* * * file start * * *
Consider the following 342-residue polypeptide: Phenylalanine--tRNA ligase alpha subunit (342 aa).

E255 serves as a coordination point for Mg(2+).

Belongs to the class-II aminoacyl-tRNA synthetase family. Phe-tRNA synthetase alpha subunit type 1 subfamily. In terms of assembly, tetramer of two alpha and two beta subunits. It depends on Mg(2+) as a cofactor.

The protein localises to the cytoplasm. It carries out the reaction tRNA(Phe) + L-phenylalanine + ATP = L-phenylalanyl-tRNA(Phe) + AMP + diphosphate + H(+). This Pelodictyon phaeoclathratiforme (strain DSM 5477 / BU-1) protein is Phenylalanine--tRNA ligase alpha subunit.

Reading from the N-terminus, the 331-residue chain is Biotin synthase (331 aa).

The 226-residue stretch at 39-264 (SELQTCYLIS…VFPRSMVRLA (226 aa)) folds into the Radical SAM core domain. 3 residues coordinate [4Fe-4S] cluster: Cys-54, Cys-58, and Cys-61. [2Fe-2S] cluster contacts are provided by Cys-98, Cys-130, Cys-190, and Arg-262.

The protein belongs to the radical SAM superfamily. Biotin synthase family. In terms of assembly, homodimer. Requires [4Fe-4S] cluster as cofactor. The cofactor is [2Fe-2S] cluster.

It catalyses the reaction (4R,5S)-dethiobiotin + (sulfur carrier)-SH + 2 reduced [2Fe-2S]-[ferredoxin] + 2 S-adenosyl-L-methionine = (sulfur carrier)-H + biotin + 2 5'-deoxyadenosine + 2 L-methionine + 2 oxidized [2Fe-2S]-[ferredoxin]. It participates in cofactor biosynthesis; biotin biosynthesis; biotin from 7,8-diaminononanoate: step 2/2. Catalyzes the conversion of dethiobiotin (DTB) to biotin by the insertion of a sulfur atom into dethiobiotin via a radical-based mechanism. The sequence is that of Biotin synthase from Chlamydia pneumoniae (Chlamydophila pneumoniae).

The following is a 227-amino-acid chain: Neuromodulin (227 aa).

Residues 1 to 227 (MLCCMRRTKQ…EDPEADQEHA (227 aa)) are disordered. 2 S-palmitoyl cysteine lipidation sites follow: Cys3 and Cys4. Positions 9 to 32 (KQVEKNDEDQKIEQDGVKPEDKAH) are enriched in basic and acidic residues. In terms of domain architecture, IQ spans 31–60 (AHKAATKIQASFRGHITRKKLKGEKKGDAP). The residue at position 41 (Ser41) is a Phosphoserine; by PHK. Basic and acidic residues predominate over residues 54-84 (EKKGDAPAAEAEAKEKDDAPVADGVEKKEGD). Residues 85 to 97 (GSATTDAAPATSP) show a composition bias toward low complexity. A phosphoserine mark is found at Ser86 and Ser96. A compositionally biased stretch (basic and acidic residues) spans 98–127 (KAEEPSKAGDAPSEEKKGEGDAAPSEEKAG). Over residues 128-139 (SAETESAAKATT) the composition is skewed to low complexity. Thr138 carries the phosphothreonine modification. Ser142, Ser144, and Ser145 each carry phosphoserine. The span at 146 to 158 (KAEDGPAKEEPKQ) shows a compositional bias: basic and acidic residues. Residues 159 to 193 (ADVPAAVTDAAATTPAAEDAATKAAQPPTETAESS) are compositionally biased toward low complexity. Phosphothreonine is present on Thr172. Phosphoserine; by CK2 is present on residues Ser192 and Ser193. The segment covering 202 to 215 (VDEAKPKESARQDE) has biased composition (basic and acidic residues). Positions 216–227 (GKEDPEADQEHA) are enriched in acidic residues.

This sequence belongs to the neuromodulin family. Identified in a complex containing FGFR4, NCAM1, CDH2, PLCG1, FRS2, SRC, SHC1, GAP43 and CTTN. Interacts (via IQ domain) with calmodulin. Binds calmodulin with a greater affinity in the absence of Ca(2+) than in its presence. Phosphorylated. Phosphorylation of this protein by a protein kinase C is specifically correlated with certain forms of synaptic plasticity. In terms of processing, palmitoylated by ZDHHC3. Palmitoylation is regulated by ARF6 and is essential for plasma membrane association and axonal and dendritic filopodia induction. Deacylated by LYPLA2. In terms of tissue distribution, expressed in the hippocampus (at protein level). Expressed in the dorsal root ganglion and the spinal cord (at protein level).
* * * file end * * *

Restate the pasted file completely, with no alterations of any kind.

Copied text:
Consider the following 342-residue polypeptide: Phenylalanine--tRNA ligase alpha subunit (342 aa).

E255 serves as a coordination point for Mg(2+).

Belongs to the class-II aminoacyl-tRNA synthetase family. Phe-tRNA synthetase alpha subunit type 1 subfamily. In terms of assembly, tetramer of two alpha and two beta subunits. It depends on Mg(2+) as a cofactor.

The protein localises to the cytoplasm. It carries out the reaction tRNA(Phe) + L-phenylalanine + ATP = L-phenylalanyl-tRNA(Phe) + AMP + diphosphate + H(+). This Pelodictyon phaeoclathratiforme (strain DSM 5477 / BU-1) protein is Phenylalanine--tRNA ligase alpha subunit.

Reading from the N-terminus, the 331-residue chain is Biotin synthase (331 aa).

The 226-residue stretch at 39-264 (SELQTCYLIS…VFPRSMVRLA (226 aa)) folds into the Radical SAM core domain. 3 residues coordinate [4Fe-4S] cluster: Cys-54, Cys-58, and Cys-61. [2Fe-2S] cluster contacts are provided by Cys-98, Cys-130, Cys-190, and Arg-262.

The protein belongs to the radical SAM superfamily. Biotin synthase family. In terms of assembly, homodimer. Requires [4Fe-4S] cluster as cofactor. The cofactor is [2Fe-2S] cluster.

It catalyses the reaction (4R,5S)-dethiobiotin + (sulfur carrier)-SH + 2 reduced [2Fe-2S]-[ferredoxin] + 2 S-adenosyl-L-methionine = (sulfur carrier)-H + biotin + 2 5'-deoxyadenosine + 2 L-methionine + 2 oxidized [2Fe-2S]-[ferredoxin]. It participates in cofactor biosynthesis; biotin biosynthesis; biotin from 7,8-diaminononanoate: step 2/2. Catalyzes the conversion of dethiobiotin (DTB) to biotin by the insertion of a sulfur atom into dethiobiotin via a radical-based mechanism. The sequence is that of Biotin synthase from Chlamydia pneumoniae (Chlamydophila pneumoniae).

The following is a 227-amino-acid chain: Neuromodulin (227 aa).

Residues 1 to 227 (MLCCMRRTKQ…EDPEADQEHA (227 aa)) are disordered. 2 S-palmitoyl cysteine lipidation sites follow: Cys3 and Cys4. Positions 9 to 32 (KQVEKNDEDQKIEQDGVKPEDKAH) are enriched in basic and acidic residues. In terms of domain architecture, IQ spans 31–60 (AHKAATKIQASFRGHITRKKLKGEKKGDAP). The residue at position 41 (Ser41) is a Phosphoserine; by PHK. Basic and acidic residues predominate over residues 54-84 (EKKGDAPAAEAEAKEKDDAPVADGVEKKEGD). Residues 85 to 97 (GSATTDAAPATSP) show a composition bias toward low complexity. A phosphoserine mark is found at Ser86 and Ser96. A compositionally biased stretch (basic and acidic residues) spans 98–127 (KAEEPSKAGDAPSEEKKGEGDAAPSEEKAG). Over residues 128-139 (SAETESAAKATT) the composition is skewed to low complexity. Thr138 carries the phosphothreonine modification. Ser142, Ser144, and Ser145 each carry phosphoserine. The span at 146 to 158 (KAEDGPAKEEPKQ) shows a compositional bias: basic and acidic residues. Residues 159 to 193 (ADVPAAVTDAAATTPAAEDAATKAAQPPTETAESS) are compositionally biased toward low complexity. Phosphothreonine is present on Thr172. Phosphoserine; by CK2 is present on residues Ser192 and Ser193. The segment covering 202 to 215 (VDEAKPKESARQDE) has biased composition (basic and acidic residues). Positions 216–227 (GKEDPEADQEHA) are enriched in acidic residues.

This sequence belongs to the neuromodulin family. Identified in a complex containing FGFR4, NCAM1, CDH2, PLCG1, FRS2, SRC, SHC1, GAP43 and CTTN. Interacts (via IQ domain) with calmodulin. Binds calmodulin with a greater affinity in the absence of Ca(2+) than in its presence. Phosphorylated. Phosphorylation of this protein by a protein kinase C is specifically correlated with certain forms of synaptic plasticity. In terms of processing, palmitoylated by ZDHHC3. Palmitoylation is regulated by ARF6 and is essential for plasma membrane association and axonal and dendritic filopodia induction. Deacylated by LYPLA2. In terms of tissue distribution, expressed in the hippocampus (at protein level). Expressed in the dorsal root ganglion and the spinal cord (at protein level).